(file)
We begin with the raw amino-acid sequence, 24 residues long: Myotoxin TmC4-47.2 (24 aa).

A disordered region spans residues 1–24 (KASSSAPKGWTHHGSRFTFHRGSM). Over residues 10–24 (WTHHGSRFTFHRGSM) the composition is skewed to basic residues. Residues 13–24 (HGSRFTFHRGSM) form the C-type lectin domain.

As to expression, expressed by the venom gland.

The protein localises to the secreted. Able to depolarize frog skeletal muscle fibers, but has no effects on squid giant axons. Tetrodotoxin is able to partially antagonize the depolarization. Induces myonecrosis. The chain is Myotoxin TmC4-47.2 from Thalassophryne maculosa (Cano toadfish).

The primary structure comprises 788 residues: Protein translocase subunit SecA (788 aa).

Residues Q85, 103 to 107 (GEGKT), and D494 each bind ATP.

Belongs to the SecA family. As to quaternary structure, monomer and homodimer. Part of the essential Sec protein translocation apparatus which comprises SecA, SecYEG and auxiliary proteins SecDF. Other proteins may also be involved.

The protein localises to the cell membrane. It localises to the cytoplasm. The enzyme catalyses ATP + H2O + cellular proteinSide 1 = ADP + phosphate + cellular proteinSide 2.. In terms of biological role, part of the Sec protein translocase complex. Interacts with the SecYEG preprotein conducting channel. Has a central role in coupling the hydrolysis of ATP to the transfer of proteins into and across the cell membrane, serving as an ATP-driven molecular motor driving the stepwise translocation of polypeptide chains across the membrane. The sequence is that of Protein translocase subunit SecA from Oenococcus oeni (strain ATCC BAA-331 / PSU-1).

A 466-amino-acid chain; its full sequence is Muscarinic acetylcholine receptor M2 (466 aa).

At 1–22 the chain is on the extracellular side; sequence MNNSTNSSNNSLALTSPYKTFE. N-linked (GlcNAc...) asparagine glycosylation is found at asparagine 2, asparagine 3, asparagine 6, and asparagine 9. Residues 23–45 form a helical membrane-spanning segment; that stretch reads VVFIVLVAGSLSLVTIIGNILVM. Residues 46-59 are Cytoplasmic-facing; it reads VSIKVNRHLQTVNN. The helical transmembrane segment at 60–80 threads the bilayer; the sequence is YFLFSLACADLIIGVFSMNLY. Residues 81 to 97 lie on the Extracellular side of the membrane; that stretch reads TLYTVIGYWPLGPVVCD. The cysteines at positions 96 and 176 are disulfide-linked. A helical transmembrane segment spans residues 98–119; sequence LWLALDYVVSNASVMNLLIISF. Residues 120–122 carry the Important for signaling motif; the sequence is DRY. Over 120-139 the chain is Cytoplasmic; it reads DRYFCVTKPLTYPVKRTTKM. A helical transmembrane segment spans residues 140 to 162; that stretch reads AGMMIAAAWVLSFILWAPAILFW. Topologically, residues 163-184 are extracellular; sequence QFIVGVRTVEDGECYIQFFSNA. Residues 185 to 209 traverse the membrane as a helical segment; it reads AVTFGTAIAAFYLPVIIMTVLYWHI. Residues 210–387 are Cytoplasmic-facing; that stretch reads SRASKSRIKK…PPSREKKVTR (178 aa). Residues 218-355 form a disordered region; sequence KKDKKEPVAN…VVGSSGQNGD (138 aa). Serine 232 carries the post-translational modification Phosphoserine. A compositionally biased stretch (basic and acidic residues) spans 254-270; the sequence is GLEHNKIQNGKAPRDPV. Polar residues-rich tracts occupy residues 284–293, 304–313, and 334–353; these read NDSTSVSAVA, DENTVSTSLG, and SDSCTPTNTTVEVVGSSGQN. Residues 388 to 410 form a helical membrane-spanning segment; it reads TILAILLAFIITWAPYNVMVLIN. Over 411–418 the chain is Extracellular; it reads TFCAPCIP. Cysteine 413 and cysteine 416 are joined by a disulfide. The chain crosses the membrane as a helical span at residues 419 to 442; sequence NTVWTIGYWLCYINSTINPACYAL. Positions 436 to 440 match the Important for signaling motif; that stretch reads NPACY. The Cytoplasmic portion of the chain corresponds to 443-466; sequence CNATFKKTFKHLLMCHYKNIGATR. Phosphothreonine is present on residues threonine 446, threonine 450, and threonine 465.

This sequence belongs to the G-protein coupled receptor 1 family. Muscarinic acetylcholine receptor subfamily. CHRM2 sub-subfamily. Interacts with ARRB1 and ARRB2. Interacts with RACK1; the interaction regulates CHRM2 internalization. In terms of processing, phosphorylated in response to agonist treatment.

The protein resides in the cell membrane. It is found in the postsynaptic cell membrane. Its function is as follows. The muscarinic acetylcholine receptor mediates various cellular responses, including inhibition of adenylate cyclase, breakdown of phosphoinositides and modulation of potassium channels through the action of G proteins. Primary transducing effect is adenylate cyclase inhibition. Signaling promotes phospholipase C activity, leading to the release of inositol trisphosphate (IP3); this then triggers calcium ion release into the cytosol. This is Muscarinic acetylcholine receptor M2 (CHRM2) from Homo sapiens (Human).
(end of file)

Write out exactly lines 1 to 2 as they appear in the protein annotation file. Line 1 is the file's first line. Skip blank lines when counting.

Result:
We begin with the raw amino-acid sequence, 24 residues long: Myotoxin TmC4-47.2 (24 aa).

A disordered region spans residues 1–24 (KASSSAPKGWTHHGSRFTFHRGSM). Over residues 10–24 (WTHHGSRFTFHRGSM) the composition is skewed to basic residues. Residues 13–24 (HGSRFTFHRGSM) form the C-type lectin domain.